FIG. 2A is a message flow diagram in a soft handoff state depicting the messaging required to inform the power control system of the actual forward link power gain applied at base stations having radio facilities used in a call. For purposes of example, assume that the messages described below are exchanged within wireless telecommunications system 100 as shown in FIG. 1. In this example, power control system106 receives a message from each base station involved in the soft handoff. These messages contain information about the actual forward link gain applied to the call from base stations 106 and 108. In this example, neither base station is in overload condition.
FIG. 2B is a soft handoff message flow diagram depicting the messaging required to inform the power control system of the actual forward link power gain applied at base stations having radio facilities used in a call in which at least one of those base stations is experiencing an overload or an equipment limitation condition. For the purposes of example, assume that the messages described below are exchanged within wireless telecommunications system 100 as shown in FIG. 1.
 In the preferred embodiment, power control system 106 extends a message to each base station requesting the forward link power gain setting to be established at a level “X1”. Subsequently, power control system 106 receives a message including information about the actual forward link gain applied to the call from base station 106. Base station 106 indicates the applied forward link gain is “X1” and no overload situation exists. Base station 108, however, suggests applying a forward link gain at level “X2” which is less than “X1”. Also base station 108 indicates it is in an overload condition. Power control system 206 receives the forward link data and determines an appropriate forward link gain. In this example, power control system 206 can change power gain settings in all legs but cannot exceed “X2” on any leg. Accordingly, power control system 206 establishes the forward link gain setting at level “X2” for base stations 106 and 108. This power level is not increased until base station 108 comes out of its “overload” condition by extending a “no overload” message to the SDU. In alternative embodiments, power control system 206 may extend a default forward link gain to all participating base stations whenever an overload condition exists.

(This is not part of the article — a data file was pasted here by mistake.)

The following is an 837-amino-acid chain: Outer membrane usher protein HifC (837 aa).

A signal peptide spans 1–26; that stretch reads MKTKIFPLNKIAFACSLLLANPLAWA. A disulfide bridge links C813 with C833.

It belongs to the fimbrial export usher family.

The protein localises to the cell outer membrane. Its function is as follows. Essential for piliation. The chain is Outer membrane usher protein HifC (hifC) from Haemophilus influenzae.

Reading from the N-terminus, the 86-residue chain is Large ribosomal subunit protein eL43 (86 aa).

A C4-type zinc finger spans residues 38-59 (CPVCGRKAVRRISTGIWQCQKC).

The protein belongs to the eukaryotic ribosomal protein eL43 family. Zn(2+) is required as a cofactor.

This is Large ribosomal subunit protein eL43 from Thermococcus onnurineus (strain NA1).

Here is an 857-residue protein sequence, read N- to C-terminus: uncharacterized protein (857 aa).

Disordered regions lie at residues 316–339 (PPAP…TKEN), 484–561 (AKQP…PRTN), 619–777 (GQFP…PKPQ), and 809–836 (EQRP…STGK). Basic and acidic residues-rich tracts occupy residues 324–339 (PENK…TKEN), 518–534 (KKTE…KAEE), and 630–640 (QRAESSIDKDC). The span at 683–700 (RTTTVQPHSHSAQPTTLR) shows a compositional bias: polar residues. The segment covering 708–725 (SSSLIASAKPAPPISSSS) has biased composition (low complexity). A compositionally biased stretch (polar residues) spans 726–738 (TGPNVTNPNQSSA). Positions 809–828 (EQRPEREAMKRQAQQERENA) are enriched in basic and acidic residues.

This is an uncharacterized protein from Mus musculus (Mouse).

In this manner, communication of power level limits of a base station to a power control system is established. As a result, base stations are circumvented from increasing power to the forward link and thereby unnecessarily causing system performance degradation. More particularly, the SDU in an MSC coordinating a soft handoff procedure determines a forward link gain which is acceptable to all base stations involved in the process. Advantageously, unnecessary increases in powered levels to the forward link are avoided so that base stations in a wireless telecommunications network may efficiently use resources.
 Although the present invention has been described with respect to an illustrative embodiment, those skilled in the art will recognize that numerous other arrangements may be devised without departing from the scope of the invention.